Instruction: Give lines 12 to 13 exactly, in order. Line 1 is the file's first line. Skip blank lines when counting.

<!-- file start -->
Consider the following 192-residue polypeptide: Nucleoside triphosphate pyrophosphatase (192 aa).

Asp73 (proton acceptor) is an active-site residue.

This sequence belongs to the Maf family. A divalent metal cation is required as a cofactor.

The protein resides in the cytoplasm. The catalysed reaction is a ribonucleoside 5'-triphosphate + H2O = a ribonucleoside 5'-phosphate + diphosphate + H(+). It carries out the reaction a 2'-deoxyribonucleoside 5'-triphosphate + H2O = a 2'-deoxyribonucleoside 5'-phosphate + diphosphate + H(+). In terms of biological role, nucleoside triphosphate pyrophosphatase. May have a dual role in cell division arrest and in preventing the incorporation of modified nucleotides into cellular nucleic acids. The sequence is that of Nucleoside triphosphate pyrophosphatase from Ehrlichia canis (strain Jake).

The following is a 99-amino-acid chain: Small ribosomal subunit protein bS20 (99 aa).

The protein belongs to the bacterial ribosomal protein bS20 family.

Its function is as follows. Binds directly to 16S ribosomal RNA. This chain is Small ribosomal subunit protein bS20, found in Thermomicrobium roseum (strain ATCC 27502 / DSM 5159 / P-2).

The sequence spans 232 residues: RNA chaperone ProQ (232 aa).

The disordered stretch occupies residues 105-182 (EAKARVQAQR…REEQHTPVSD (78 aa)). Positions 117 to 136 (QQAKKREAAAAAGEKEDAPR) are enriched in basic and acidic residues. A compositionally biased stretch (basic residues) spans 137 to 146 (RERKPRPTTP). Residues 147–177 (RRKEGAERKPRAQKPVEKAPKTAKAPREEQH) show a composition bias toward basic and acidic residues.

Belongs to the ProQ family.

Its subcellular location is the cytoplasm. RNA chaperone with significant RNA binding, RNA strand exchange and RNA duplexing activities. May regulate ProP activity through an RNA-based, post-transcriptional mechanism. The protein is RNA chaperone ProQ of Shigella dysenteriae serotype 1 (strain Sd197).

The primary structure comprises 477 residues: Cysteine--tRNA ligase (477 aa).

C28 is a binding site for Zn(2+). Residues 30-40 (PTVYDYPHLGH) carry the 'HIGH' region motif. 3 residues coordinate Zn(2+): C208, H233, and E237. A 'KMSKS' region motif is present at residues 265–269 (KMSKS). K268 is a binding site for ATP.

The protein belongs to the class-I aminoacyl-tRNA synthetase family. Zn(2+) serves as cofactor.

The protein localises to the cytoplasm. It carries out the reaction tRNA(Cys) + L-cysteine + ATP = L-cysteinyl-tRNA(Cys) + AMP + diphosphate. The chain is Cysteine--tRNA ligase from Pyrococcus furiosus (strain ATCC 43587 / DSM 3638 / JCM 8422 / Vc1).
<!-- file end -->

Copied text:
The primary structure comprises 477 residues: Cysteine--tRNA ligase (477 aa).

C28 is a binding site for Zn(2+). Residues 30-40 (PTVYDYPHLGH) carry the 'HIGH' region motif. 3 residues coordinate Zn(2+): C208, H233, and E237. A 'KMSKS' region motif is present at residues 265–269 (KMSKS). K268 is a binding site for ATP.